Scientists believe that they may have found a way to probe the mysterious phenomenon of feeling you have witnessed something before-déjà vu. Researchers at the Leeds Memory Group say that by using hypnosis, they may have some chance to understand this phenomenon. It is estimated that as many as 97% of people have experienced déjà vu. The term déjà vu is French and means, literally, “already seen.
Two key processes occur when someone recognizes a familiar object or scene. First, the brain searches through memory traces to see if the contents of that scene have been observed before. If they have, then a separate part of the brain hen identifies the scene or object as being familiar. The second process which takes place in a déjà vu may occur by mistake, so that feeling of familiarity is triggered by a new object or scene.
The Leeds researchers set out to create a sense of déjà vu among volunteers in a lab. They used hypnosis to trigger only the second part of the recognition process mentioned above, in hopes to create a sense of familiarity about something a person had not seen before.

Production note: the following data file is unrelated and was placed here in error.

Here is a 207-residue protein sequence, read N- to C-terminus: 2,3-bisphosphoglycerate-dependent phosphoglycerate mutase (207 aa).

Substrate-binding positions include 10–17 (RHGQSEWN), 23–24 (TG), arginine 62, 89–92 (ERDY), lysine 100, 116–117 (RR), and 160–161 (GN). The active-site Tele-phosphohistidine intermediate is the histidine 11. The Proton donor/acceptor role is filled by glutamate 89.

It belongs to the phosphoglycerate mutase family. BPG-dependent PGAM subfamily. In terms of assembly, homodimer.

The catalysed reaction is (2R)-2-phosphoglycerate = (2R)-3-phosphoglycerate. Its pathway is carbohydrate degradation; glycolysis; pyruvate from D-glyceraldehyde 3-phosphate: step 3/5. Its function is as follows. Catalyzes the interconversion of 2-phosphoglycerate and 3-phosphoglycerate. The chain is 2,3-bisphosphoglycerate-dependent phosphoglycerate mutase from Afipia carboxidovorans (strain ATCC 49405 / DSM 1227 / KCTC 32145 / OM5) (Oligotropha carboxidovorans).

The volunteered were shown 24 common words. The researchers then hypnotized them and told them that when they were next presented with a word in a red frame, they would feel that the word was familiar, although they wouldn’t know when they last saw. Whereas green frames would make them think that the word belonged to the original list of the 24 common words shown to them.
After coming out of the hypnosis, the volunteers were presented with a series of words in frames of various colors, including some that were not in the original 24 and which were frames in red and green.
Out of the 18 people who volunteered, 10 reported a peculiar sensation when they saw new words in red frames and five said it definitely felt like déjà vu.
Akira O’Connor presented the findings to an International Conference on Memory in Sydney, Australia. He said, “This tells us that it is possible to experimentally dissociate these two processes, which is really important in establishing that they are indeed separate.”
Some people with temporal lobe epilepsy report frequent déjà vu. In a separate study on Déjà vu in France, it was found that electrically